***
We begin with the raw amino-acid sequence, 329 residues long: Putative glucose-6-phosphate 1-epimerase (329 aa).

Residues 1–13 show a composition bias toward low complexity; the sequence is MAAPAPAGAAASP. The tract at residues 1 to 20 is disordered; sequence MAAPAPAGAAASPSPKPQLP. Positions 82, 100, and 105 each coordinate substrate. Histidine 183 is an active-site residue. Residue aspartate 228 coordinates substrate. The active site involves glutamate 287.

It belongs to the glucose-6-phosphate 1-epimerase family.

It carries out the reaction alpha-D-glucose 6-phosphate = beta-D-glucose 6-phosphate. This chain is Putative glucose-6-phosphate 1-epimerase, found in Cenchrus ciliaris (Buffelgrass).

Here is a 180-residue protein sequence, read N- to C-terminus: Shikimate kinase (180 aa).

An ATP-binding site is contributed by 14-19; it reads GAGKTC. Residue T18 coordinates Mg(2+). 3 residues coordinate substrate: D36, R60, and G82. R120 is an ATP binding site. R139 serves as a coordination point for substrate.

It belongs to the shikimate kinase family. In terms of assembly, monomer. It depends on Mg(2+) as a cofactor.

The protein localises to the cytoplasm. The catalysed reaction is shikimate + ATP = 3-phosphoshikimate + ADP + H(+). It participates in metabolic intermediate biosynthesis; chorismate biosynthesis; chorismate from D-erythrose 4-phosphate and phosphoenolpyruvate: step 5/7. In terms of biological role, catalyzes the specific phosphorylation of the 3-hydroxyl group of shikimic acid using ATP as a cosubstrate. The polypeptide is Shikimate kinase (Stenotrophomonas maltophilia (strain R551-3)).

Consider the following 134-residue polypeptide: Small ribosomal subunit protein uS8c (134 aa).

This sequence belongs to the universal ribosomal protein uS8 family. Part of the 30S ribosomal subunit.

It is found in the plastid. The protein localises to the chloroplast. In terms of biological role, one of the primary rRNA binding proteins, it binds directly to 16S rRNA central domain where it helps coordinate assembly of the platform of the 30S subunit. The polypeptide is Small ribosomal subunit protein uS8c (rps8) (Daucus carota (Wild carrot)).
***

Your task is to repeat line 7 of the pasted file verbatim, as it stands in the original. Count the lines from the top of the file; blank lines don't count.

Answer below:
It belongs to the shikimate kinase family. In terms of assembly, monomer. It depends on Mg(2+) as a cofactor.